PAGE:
MIAMI -- Tim Tebow showed up to Spring Training this year featuring a shortened, stripped-down swing and a goal of making the big leagues -- the product of more than a year transitioning from professional football to baseball.So far, what Tebow is doing is working. The Double-A Eastern League on
MIAMI -- Tim Tebow showed up to Spring Training this year featuring a shortened, stripped-down swing and a goal of making the big leagues -- the product of more than a year transitioning from professional football to baseball.
So far, what Tebow is doing is working. The Double-A Eastern League on Friday named Tebow to its All-Star team, rewarding a first half in which the former Heisman Trophy winner batted .261/.335/.398 with five home runs in 67 games at the Mets' Binghamton affiliate. That includes a .318/.357/.455 mark in June, easily his best month since debuting in the Minors for Class A Columbia last season. Tebow advanced from there to Class A Advanced St. Lucie, then began this season at Binghamton, where his .722 OPS ranks 35th in the Eastern League.
The Rumble Ponies are sending five players to the Eastern League All-Star Game in Trenton, N.J., but because they recently promoted Peter Alonso and Jeff McNeil to Triple-A Las Vegas, those two will not take part. Instead, Tebow will play alongside teammates Nabil Crismatt and Daniel Zamora, catcher Patrick Mazeika and infielder Levi Michael, as well as fellow Minor League stars from other teams including Vladimir Guerrero, Jr. and Bo Bichette.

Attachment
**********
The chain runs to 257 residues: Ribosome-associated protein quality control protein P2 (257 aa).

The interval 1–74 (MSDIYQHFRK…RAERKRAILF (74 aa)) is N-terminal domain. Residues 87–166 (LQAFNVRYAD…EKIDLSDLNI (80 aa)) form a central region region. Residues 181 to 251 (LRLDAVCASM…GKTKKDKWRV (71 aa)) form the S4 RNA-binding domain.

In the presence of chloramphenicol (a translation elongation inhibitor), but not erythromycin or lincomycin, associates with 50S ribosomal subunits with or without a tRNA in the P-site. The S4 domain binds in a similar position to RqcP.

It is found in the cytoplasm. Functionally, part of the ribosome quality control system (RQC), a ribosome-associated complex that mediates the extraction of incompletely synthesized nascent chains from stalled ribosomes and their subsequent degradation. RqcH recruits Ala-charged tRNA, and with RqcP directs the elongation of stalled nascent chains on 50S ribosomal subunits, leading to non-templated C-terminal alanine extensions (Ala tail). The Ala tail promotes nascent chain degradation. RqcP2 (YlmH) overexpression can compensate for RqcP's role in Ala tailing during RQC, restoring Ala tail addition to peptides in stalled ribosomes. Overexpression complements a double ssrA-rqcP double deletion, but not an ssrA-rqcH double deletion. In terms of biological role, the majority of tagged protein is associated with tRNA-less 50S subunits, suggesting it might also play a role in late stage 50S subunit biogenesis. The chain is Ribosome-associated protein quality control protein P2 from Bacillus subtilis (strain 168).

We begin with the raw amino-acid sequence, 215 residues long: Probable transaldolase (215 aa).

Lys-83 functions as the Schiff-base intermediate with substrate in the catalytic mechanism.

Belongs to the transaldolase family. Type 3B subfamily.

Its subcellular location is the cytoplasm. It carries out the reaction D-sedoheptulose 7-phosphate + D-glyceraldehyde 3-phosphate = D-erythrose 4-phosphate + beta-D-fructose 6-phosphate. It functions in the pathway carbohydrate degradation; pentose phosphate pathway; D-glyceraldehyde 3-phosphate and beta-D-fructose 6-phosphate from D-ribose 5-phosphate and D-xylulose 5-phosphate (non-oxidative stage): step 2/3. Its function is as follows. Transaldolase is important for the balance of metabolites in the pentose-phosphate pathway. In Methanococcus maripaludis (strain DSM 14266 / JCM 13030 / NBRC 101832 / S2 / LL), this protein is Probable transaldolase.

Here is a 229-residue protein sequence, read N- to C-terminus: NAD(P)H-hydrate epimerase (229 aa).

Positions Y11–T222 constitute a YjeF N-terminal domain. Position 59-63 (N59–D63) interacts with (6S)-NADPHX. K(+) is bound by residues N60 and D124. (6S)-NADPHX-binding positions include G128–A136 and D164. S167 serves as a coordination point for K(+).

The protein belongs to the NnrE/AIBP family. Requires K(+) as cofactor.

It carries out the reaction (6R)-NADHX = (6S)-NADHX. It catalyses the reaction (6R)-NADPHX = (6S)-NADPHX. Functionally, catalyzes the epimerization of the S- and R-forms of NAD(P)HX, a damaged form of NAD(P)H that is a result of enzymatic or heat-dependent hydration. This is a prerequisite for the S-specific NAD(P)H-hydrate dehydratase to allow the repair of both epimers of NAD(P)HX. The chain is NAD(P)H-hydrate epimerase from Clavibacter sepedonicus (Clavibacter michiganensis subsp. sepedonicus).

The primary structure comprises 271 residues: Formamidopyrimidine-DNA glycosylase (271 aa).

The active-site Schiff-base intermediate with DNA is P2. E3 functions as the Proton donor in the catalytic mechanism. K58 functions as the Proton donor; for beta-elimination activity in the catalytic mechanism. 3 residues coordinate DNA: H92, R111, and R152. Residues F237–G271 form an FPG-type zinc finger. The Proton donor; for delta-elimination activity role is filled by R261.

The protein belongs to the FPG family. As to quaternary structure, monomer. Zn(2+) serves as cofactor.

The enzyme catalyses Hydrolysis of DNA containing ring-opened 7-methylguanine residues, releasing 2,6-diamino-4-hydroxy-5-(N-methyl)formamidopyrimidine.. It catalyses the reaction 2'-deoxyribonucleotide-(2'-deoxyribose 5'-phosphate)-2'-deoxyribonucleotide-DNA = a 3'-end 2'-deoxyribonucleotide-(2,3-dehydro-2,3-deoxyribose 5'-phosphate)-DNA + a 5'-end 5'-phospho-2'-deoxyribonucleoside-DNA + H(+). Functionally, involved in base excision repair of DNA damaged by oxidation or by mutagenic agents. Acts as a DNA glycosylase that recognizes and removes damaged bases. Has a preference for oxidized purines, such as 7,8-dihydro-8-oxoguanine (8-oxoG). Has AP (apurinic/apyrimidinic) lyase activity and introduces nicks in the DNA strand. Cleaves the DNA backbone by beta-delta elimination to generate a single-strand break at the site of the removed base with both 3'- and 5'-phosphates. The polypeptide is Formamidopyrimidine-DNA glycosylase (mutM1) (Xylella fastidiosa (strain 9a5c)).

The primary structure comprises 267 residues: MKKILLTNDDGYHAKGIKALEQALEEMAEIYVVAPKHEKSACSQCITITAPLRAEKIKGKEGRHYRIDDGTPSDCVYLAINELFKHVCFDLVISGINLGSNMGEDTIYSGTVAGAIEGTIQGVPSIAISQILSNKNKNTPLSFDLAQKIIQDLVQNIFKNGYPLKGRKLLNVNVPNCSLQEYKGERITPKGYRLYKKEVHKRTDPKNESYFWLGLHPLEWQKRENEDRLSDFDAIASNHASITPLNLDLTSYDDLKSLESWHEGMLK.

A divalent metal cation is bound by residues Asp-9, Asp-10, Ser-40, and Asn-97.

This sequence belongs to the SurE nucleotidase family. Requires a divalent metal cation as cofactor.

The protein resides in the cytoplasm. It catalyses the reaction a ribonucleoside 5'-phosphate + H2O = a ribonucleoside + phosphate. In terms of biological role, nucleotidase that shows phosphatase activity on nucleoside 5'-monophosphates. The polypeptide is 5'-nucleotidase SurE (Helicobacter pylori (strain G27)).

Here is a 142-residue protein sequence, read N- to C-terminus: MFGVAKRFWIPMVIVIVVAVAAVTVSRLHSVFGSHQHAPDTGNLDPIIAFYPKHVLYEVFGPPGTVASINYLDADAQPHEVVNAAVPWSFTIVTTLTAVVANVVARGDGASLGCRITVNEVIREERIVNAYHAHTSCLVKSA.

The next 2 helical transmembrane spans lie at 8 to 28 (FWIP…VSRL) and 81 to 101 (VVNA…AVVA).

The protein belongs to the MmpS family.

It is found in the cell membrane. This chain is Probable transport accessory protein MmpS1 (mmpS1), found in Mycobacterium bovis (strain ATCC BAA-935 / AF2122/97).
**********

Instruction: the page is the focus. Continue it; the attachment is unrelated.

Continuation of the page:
In Spring Training, Mets general manager Sandy Alderson said he expected Tebow to play in the Major Leagues at some point in his career. Tebow's early success this season, combined with the Mets' descent down the National League standings, could accelerate that process.
"I have learned a lot," Tebow said earlier this month. "I am also continuing to make those adjustments and learning to improve based on the pitchers, series, games, all of that. I think, as a hitter, you have to have a short memory and also continue to be able to learn. I still think that there are a lot of things that I know I will improve on, and can improve on, and I am making those strides every day."
Anthony DiComo has covered the Mets for MLB.com since 2008. Follow him on Twitter @AnthonyDiComo and Facebook, and listen to his podcast.